Khan had fought an uphill battle with the beliefs of his Pathan brothers, and convinced them that a non-violent path and the goal of an undivided India was the way of humanity, the way of the faith. Singed by the fires fanned by the Muslim League, there was resentment and distrust brewing amongst predominantly Muslim masses that stretched from the Punjab to the Khyber about having to live as minorities under a predominantly Hindu leadership. The Khan, seen as a symbol peace was also being painted by some in the League as an anti-Muslim vassal of the Congress. The British too indulged in their treacherous trifles and set alight the tinderbox that exploded, culminating in riots and massacres across the Indian union. Though a gentler giant there never was, Khan was assaulted and injured by those who thought him a traitor to the faith. While recuperating in hospital, Khan shuddered at the thought of what might happen if the country did actually get rent in two.

As the heat and dust of 1947 came to pass, Khan realised that the idea of an undivided India was no longer the cherished goal for the Indian National Congress. The once abhorred idea of partition had now become a convenient solution for every dancer at this party.

Ghaffar Khan’s faith had been betrayed. He and his supporters had been left to fend for themselves in a new country carved out of an old dream. The very idea of Pakistan – a nation built on the idea of religious division – was an idea that Khan and his people had been fighting, zealously guarding the ideal of an undivided India. Khan believed, and had surely been led to believe that the Congress, and most all his beloved Bapu, would never let the idea of Partition take root. But when Jinnah cracked the whip, the Congress changed tunes and washed its hands off the idea of a united India and Khan and his supporters were the only ones left holding umbrellas at a rain-dance. “You’ve thrown us to the wolves!”, Khan had said to Gandhi when they last met while the nation was tearing itself into two.

By virtue of opposing the partition on communal lines, Khan and the Khidmatgars had opposed the creation of Pakistan. Thus Pakistan’s founding fathers were deeply suspicious of Khan and his supporters. Ghaffar Khan spent most of the rest of his years in Pakistan’s jails.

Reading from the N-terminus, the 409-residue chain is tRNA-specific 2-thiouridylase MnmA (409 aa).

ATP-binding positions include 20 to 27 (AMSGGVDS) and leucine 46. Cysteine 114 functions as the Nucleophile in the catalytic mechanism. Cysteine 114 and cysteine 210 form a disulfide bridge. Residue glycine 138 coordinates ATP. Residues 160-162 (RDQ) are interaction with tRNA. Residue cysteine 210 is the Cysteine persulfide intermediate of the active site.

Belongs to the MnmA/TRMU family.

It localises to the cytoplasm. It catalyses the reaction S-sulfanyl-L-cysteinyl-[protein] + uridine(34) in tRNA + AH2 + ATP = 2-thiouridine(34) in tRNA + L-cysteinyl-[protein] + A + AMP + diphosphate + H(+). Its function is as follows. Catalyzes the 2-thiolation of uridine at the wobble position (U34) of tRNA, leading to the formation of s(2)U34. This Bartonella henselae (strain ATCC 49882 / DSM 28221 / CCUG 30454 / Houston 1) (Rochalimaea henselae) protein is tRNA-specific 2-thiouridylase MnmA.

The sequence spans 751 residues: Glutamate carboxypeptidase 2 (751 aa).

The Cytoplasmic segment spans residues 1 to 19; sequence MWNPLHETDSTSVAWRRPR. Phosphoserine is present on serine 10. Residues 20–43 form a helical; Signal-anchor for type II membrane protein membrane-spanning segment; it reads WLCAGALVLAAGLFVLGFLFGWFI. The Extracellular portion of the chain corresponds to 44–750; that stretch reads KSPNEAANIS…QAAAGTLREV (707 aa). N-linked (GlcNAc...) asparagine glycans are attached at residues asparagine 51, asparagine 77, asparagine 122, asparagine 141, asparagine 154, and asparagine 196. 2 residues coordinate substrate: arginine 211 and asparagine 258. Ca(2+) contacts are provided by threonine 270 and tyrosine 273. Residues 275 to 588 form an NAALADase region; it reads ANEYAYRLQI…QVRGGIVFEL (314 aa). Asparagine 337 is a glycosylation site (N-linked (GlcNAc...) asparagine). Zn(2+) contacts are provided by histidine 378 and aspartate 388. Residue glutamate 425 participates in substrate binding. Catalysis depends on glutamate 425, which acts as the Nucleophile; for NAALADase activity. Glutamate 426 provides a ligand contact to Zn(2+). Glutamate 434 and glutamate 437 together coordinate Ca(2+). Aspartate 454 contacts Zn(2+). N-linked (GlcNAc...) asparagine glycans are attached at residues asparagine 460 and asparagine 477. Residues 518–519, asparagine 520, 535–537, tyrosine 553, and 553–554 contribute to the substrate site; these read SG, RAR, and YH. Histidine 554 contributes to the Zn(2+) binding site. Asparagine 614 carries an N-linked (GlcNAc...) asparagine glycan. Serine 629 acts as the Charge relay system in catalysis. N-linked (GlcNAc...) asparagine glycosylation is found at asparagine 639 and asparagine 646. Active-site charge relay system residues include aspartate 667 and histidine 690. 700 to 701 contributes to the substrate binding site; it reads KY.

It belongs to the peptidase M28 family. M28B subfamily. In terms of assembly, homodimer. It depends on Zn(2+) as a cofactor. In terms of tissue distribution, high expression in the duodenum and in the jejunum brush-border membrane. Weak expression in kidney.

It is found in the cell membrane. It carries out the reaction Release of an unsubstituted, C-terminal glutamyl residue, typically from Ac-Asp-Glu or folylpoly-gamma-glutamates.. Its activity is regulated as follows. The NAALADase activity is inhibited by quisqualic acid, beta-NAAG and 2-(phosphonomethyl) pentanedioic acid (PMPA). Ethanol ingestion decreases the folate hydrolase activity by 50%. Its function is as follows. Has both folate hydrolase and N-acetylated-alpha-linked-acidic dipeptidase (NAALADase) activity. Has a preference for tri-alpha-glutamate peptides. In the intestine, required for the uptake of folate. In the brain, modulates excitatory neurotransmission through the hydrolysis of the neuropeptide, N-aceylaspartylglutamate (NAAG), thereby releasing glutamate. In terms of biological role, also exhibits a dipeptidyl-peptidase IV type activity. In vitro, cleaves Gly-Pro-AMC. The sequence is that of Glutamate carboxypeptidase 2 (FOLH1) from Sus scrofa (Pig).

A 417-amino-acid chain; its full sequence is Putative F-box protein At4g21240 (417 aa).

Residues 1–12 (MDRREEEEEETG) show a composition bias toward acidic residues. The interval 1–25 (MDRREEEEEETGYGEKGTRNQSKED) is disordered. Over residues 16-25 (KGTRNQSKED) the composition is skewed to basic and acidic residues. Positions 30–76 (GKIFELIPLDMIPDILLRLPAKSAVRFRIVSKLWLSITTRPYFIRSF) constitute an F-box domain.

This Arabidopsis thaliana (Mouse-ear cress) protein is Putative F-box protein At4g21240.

But the nadir in this relationship was the Babra Sharif massacre. Reading about this incident reminded me of the Jallianwala bagh massacre. But to think that this barbaric crime committed on an unarmed group was not by an oppressive colonial power but by their own representative government from the very same community reveals the intensity of hate insecurity can breed.

In 1948, the Chief minister of Khyber Pakhtunkhwa, Abdul Qayyum Khan, a former INC member and an ally of the Khidmatgars, following orders from Jinnah, had started a crackdown on the Khidmatgars. The men were stripped and their beards were shaved (a grave and serious insult for a pathan), and yet the Khidmatgars remained non violent.

On 12th August, 1948, the khidmatgars gathered for a peaceful protest march from Charsadda to Babra Sharif. But once the protestors marched to Babra, they were surrounded by armed policemen, armoured cars and even, it is rumoured, tanks. Yet again, these unarmed Khidmatgars were fired upon, relentlessly and ruthlessly until not a single round of ammunition remained.Men, women and children had been riddled with bullets and some say 300, and some say more than 1200, had been massacred that day. Bodies were thrown into rivers and canals and the injured were refused treatment. Hospitals anddoctors were threatened with dire consequences if they offered treatment to injured Khidmatgars. Such was the nature of the devil that had risen in the dark heart of an insecure government that forgotten day in August.